The images in the Canada portfolio were made in eastern Ontario and on Gabriola and Vancouver Islands in numerous trips to these areas between 2006 and 2012. While very different in terms of climate and topology both areas provided me with fascinating subject matter for my monochrome printing in the rocks, trees and architecture.

Carolina Rock & Waters


Although I have been making photographs for most of my life my approach to the media became much more serious in the late 1970s for a variety of personal and professional reasons. I became very interested in sensitometry and perfected my exposure and development techniques to produce better negatives.  I also took up the use of a large sheet film camera that made 5X7” negatives.  Much of my work between about 1978-93 was made with a 5X7 camera, and my preferred subject was the landscape of the mountains of western North and South Carolina.  Most of this work was originally printer with silver gelatin, but in the past decade I have scanned many of the negatives and printed them digitally with archival pigment processes, including Piezography.



A selection of photographs made in China during trips in 2007, 2008, 2010 and 2012. During these trips I photographed extensively in China, from the plains of Inner Mongolia in the north, to the Karst Hills of Guanzhou and Guangxi provinces in the south, to the high mountains of Hunan  province in the southwest. China is for me in many ways a great paradox, a confusing mix of wealth and poverty, modernity and the old, but always fascinating. Most of my best work in China was done with a 6X7 cm medium format camera, the Mamiya 7II.

Experimental Light



The images in the Experimental Light gallery were made with film and digital cameras that capture light in the invisible infrared band of the spectrum. IR photography has a look that is often quite different from that seen with the naked eye and for this reason is a highly creative tool that can alter our vision of the way things are. IR photography has been around a long time but the use of digital cameras, which can be modified for maximum sensitivity to IR wavelengths, has made the process of image capture much easier than when using IR with special films. In the past when I worked with IR film with large format cameras exposures were often several minutes in length, limiting considerably the type of images one may capture since a tripod is often necessary. With modified digital sensors exposures can be as fast or even faster than with visual light photography and hand held image capture is often practical. I have only been involved with digital IR for about two years and still consider my work experimental.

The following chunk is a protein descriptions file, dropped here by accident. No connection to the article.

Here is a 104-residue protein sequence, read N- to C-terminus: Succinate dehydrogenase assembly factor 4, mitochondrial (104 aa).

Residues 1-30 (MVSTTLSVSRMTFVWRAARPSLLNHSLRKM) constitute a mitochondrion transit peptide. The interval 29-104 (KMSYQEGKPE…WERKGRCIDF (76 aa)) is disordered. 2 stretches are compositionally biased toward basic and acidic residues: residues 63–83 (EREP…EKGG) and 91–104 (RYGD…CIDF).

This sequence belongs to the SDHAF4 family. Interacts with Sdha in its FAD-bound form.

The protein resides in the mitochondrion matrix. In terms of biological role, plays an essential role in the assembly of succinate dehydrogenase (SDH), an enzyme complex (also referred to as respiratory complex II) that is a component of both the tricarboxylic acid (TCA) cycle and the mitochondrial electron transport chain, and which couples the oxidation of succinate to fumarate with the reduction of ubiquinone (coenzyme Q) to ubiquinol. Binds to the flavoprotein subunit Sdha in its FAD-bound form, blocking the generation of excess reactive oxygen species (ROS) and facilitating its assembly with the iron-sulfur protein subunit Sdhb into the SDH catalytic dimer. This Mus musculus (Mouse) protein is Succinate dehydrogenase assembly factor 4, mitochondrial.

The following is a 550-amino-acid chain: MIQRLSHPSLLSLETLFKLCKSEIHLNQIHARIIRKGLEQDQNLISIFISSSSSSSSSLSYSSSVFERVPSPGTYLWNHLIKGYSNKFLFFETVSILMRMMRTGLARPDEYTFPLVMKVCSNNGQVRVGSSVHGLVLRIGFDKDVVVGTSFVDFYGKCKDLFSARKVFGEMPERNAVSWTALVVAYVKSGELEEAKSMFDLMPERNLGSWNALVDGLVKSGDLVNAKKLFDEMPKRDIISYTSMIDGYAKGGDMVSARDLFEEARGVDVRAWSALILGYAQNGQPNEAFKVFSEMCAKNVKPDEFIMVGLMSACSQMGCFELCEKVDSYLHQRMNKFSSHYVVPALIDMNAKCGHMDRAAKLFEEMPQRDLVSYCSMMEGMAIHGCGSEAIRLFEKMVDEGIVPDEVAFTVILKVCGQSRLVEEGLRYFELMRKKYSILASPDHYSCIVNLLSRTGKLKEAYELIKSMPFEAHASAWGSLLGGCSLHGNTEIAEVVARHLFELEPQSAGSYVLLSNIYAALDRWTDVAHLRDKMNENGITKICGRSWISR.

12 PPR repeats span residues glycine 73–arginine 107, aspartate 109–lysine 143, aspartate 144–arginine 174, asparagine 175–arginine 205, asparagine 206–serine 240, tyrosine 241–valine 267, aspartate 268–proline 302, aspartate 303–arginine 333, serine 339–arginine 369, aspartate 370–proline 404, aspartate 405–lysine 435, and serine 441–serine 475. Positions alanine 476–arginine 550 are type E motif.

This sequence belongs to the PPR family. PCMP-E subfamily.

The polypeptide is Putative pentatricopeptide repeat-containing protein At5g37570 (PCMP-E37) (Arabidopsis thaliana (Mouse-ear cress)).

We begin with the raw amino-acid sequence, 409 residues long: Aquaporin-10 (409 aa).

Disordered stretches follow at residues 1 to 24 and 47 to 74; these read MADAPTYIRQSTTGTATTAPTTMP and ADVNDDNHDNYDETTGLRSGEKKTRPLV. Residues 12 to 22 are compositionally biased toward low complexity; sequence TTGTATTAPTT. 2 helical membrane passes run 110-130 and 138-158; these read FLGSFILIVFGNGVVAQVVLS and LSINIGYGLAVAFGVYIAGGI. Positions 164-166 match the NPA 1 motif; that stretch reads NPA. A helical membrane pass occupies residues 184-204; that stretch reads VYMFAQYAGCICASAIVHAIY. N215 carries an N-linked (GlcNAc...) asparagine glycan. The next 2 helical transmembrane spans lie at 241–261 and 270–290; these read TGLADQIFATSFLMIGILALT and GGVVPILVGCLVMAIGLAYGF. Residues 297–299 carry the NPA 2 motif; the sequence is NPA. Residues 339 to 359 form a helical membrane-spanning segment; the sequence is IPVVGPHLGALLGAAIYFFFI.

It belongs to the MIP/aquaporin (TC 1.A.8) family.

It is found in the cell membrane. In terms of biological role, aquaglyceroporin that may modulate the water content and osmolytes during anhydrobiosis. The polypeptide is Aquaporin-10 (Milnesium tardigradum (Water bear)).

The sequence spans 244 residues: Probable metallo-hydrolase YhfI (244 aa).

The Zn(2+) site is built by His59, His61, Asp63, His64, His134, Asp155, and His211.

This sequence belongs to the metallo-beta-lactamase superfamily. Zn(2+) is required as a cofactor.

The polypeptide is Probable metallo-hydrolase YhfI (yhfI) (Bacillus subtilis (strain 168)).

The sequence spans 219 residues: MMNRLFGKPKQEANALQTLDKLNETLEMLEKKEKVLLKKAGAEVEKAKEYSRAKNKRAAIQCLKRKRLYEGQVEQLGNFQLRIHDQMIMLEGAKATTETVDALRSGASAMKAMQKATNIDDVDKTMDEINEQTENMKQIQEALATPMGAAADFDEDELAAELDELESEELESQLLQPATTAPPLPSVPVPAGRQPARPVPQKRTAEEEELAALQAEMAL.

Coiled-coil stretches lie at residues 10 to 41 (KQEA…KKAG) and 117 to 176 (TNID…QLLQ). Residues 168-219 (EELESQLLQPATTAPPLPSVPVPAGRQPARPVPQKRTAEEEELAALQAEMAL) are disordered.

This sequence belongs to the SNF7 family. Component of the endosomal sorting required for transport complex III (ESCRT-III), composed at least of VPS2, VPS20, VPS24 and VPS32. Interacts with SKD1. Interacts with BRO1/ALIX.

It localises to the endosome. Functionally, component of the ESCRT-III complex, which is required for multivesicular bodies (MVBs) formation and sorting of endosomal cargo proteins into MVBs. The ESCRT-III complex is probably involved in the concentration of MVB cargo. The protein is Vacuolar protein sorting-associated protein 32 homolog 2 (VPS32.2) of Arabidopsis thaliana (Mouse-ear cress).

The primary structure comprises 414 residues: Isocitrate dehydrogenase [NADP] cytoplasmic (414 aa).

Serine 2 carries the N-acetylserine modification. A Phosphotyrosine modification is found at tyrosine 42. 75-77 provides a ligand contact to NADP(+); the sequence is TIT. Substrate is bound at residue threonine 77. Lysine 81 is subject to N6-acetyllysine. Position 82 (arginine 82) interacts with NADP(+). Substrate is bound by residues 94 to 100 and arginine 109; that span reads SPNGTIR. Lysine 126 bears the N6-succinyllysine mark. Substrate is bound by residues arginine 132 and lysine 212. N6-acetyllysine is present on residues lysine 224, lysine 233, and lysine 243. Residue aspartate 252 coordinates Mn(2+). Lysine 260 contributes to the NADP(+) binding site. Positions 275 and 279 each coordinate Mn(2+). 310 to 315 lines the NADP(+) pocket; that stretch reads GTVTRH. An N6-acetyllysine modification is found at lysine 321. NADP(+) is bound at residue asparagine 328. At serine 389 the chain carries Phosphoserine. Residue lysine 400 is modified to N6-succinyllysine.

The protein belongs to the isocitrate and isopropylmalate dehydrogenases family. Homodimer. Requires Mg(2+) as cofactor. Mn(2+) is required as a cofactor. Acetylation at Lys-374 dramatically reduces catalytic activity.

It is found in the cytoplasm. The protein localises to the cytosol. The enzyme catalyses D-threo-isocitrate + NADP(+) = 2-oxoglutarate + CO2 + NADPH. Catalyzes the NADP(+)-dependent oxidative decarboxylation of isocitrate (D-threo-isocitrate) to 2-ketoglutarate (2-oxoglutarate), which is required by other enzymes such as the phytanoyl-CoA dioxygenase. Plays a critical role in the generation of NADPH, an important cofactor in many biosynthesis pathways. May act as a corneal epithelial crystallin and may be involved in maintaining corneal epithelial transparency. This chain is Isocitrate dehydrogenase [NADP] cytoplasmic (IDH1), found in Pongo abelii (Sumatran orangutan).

I lived and studied in the south of Spain (Granada) during my university years and have returned many times since then to study, carry out research, and to photograph. The images in this gallery were made during trips to Spain in 1994, 1995, 1999, 2003, 2007, and 2010. Nearly all of this work was done with the 5X7 view camera.



The photographs in the Mexico gallery were made between 2002 and 2011 primarily in the areas of Oaxaca, Morelia, Mérida and Xalapa. One of my greatest interests in photographing in Mexico is the clash and fusion of Indigenous and European cultures. Most of images in the Mexico gallery were made with either a 5X7 view camera or the Mamiya 7II.



ULF photography involves the use of cameras that make negatives of 11X14” or larger. These large negatives give prints that have very great detail. In the past negatives made with ULF cameras were contact printed but today many photographers are scanning these negatives and applying corrections in Photoshop, which allows for greater control of tonal values than when contact printing with purely analog methods. The images in the ULF gallery were made with two size cameras, 7X17” and 12X20”.

Carbon Transfer

The images in this gallery are digital representations of hand-crafted prints made with the carbon transfer process. In carbon printing a wide variety of pigments can be used to produce prints of very high quality that are exceptionally resistant to fading and other deterioration.  In this gallery I have chosen to show only work with a distinctive warm brownish/black that results from the use of lampblack as the primary pigment. The actual image is comprised of a pigment encapsulated in hardened gelatin, which gives these prints unique surface characteristics, including a three-dimensional quality that is highly unique among photographic printmaking processes. All of the images in this gallery were printed from enlarged digital negatives and range in actual print size from about 16” X 23” to 19” X 23”.